1 day ago
Friday, July 22, 2011
So one of the major reasons that I posted previously is to help prove to myself that I haven't completely lost my mind. Above is a post-operative radiograph.
To reiterate and add details: 9y, NM, Labrador mix who presented for routine examination, vaccines, and heartworm testing. Radiographs were recommended because of a distended abdomen and urine leaking with mild discomfort associated with abdominal palpation.
As is too often typical where I currently practice, there was a significant financial limitation. The dog was bright, alert, and responsive and had not acted sick at all. Each time I attempted abdominal palpation, he began to urinate, even after going outside. I could not distinctly feel a mass but the bladder was huge at initial palpation although the sheer volume of urine made it clear there was not a complete obstruction. Based on the radiographs and cost problems, we opted to perform a scheduled exploratory one week later. (Boring bloodwork, by the way.)
One week later, exactly, I explored the dog. On pre-surgical examination, the abdomen was more comfortable and slightly less distended although he still had that "old dog" pendulous abdomen appearance and, while the urine was still somewhat uncontrolled, it was of a smaller volume than previously; otherwise there were no changes. Upon explore, there were no masses visible and all organs appeared within normal limits grossly other than the bladder. The bladder appeared thickened and very reddened, as one would expect of a bladder containing a stone. There was no free fluid present and no evidence of prostatic disease or previous bladder rupture. Upon performing a cystotomy, I found no stones at all; not even a single tiny one. Nothing. Nada. Zip. Zero.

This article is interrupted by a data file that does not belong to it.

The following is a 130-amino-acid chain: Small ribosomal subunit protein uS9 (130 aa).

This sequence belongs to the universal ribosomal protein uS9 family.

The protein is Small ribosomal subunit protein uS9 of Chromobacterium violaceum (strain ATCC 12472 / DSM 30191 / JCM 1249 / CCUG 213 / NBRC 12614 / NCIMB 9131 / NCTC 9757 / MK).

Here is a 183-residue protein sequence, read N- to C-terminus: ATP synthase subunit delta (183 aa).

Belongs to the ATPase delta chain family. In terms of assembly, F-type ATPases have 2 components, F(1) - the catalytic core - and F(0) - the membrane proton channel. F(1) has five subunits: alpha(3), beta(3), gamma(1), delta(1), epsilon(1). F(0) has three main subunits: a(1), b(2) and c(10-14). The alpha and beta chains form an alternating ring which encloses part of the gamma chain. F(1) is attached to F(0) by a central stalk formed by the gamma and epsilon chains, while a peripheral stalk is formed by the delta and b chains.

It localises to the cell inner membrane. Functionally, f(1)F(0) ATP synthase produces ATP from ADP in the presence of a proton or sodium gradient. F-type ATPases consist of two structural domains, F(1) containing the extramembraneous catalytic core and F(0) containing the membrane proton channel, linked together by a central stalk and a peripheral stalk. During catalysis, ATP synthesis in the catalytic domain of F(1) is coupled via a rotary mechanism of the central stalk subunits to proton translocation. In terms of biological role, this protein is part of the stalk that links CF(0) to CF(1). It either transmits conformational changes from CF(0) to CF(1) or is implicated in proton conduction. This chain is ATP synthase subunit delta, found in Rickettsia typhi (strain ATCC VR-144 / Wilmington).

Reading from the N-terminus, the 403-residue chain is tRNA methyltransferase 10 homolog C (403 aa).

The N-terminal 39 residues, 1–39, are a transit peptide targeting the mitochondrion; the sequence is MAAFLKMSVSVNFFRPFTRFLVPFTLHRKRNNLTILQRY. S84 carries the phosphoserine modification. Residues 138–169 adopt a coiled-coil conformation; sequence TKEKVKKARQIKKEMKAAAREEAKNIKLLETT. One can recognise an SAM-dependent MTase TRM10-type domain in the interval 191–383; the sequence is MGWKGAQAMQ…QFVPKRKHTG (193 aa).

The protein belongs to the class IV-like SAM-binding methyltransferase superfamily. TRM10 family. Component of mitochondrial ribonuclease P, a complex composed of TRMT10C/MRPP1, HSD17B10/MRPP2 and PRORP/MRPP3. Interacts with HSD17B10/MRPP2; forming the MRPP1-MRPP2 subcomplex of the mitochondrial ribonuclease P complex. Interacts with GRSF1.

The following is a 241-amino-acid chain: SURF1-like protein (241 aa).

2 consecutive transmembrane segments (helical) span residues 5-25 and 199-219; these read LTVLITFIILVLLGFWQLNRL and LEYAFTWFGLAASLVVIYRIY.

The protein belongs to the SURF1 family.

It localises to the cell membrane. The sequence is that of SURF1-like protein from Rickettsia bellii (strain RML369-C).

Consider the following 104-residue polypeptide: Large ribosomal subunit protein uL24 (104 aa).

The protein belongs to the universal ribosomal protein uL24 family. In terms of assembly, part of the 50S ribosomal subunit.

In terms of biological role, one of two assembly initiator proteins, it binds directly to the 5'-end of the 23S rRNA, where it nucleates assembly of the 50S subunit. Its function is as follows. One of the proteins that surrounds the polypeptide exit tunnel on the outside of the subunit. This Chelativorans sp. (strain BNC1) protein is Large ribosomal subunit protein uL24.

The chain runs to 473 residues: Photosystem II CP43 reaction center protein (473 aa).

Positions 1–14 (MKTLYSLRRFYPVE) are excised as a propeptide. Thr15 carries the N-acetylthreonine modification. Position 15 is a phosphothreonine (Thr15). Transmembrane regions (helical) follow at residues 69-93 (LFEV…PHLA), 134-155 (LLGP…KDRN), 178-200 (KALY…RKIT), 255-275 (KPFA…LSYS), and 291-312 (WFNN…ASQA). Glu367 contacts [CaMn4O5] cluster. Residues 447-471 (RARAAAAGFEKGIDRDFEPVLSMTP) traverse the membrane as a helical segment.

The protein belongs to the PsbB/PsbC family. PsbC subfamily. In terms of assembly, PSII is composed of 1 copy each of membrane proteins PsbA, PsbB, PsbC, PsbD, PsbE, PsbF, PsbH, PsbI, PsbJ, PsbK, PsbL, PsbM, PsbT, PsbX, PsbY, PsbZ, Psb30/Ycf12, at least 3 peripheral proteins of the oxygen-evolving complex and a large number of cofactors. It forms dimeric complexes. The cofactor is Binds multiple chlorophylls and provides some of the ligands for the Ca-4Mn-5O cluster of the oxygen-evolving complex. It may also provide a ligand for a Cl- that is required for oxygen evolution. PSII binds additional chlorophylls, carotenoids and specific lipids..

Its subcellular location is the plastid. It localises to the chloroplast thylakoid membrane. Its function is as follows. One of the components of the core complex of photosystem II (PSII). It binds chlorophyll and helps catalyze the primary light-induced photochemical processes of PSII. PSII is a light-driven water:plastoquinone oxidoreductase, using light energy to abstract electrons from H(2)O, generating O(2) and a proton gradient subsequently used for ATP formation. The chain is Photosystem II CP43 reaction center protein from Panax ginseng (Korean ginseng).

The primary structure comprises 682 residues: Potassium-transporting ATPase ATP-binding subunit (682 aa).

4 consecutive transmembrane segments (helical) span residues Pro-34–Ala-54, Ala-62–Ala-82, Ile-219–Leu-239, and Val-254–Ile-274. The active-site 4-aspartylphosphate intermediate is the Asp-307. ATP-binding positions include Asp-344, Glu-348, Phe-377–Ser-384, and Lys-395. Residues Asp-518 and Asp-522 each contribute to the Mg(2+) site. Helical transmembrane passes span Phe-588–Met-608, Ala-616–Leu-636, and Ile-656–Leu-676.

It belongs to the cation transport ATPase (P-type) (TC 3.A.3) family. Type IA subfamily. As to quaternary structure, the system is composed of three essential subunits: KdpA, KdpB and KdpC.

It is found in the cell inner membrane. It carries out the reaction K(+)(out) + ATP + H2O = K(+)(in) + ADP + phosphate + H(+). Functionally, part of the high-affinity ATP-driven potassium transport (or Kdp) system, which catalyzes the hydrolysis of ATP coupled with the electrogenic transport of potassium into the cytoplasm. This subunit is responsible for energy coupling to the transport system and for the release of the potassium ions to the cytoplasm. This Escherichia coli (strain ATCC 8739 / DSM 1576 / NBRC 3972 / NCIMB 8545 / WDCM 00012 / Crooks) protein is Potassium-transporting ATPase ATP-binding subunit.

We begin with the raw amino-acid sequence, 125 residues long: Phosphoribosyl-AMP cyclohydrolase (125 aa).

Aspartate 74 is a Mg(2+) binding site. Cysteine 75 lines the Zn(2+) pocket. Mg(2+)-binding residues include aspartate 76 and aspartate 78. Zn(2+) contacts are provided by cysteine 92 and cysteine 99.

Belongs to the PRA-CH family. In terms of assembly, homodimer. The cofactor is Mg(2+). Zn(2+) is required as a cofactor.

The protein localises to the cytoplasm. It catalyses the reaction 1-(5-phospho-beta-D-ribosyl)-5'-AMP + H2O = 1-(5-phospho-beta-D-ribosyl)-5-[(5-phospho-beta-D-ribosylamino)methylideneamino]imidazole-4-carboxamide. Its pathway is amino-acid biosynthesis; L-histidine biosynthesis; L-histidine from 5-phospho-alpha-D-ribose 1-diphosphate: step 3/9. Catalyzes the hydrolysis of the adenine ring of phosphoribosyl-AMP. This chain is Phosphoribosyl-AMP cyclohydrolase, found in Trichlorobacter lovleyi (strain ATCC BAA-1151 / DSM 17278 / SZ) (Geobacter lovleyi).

Talk about confusing!!! The only logical explanation that I can reach is that maybe it was several small stones that the dog subsequently passed prior to surgery????? Told you is was surprising.
Friday, July 15, 2011
I'd like to see what you folks out there think of a case I dealt with recently. Gabe is a 9 year old, NM, labrador mix who presented for routine vaccinations, heartworm testing, and examination. On exam, it was noted that his abdomen appeared distended and mildly tense / painful on palpation of the caudal region. He was leaking urine uncontrollably and this increased with palpation. It was difficult to determine if there was a mass because of his tenseness but there was a moderately enlarged bladder for sure. Because of this, I recommended abdominal radiographs and submit the lateral view for your examination. What do you think?? I'll post a follow-up in a few days with the interesting results.